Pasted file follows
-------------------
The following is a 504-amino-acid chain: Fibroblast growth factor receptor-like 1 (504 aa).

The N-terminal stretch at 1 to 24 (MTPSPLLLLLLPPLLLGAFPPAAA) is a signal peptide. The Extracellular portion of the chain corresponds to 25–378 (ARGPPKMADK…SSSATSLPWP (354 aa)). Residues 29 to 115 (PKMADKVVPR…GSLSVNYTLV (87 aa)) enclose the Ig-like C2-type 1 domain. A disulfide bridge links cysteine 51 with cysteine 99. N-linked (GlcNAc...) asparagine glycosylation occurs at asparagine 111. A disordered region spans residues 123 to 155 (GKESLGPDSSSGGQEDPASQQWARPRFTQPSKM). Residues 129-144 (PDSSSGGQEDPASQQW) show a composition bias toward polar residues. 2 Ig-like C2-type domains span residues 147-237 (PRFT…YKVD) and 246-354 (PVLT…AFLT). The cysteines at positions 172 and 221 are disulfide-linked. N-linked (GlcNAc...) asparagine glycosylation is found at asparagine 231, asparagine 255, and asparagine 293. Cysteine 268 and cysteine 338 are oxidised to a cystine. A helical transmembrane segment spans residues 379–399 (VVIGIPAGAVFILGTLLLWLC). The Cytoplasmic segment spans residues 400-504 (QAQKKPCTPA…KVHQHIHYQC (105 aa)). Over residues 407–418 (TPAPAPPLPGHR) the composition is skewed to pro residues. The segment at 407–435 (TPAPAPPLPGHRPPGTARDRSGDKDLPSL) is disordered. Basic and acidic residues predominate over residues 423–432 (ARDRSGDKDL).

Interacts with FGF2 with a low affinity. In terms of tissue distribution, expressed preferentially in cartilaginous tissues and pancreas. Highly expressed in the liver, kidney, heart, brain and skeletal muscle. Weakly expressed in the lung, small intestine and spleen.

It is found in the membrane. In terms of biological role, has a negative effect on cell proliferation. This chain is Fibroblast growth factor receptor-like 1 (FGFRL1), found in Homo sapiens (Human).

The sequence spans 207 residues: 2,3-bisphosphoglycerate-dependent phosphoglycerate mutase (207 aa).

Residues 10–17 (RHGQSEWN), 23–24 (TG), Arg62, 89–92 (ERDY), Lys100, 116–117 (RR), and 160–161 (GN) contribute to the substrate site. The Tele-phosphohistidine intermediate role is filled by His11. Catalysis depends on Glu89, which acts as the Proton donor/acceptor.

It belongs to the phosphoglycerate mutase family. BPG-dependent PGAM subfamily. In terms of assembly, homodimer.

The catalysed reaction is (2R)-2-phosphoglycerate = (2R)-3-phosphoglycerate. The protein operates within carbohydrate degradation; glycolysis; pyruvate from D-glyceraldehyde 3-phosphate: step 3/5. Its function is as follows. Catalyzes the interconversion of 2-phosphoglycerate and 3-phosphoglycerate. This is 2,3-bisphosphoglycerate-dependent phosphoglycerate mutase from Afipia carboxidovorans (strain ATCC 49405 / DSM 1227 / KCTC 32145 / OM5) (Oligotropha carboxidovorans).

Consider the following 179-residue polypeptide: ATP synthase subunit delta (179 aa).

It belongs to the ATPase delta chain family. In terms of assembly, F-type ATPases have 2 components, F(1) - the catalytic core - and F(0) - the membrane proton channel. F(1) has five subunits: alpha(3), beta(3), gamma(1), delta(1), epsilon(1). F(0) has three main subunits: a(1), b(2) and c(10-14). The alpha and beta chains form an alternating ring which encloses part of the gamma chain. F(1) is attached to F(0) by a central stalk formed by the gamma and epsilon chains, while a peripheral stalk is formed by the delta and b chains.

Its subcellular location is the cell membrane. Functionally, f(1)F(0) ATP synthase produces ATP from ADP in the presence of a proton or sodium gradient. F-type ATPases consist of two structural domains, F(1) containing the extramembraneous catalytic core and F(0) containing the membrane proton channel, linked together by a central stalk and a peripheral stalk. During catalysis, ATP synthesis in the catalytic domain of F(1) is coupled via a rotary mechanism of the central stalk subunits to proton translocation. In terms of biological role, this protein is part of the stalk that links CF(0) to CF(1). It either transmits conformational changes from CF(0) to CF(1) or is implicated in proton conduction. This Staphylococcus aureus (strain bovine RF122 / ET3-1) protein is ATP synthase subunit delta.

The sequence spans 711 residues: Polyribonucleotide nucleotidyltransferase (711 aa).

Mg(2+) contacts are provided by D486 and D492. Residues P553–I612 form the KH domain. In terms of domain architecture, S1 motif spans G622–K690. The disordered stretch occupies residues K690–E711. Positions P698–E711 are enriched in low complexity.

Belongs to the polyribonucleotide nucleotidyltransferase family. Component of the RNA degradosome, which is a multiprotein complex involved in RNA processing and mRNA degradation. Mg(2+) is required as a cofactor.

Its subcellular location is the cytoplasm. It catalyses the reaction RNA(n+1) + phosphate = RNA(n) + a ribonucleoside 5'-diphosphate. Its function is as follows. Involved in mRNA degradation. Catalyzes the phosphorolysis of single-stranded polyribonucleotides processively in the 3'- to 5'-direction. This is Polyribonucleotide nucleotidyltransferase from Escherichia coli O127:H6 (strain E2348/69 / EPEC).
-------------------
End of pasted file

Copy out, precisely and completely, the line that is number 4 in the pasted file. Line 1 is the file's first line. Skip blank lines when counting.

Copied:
It is found in the membrane. In terms of biological role, has a negative effect on cell proliferation. This chain is Fibroblast growth factor receptor-like 1 (FGFRL1), found in Homo sapiens (Human).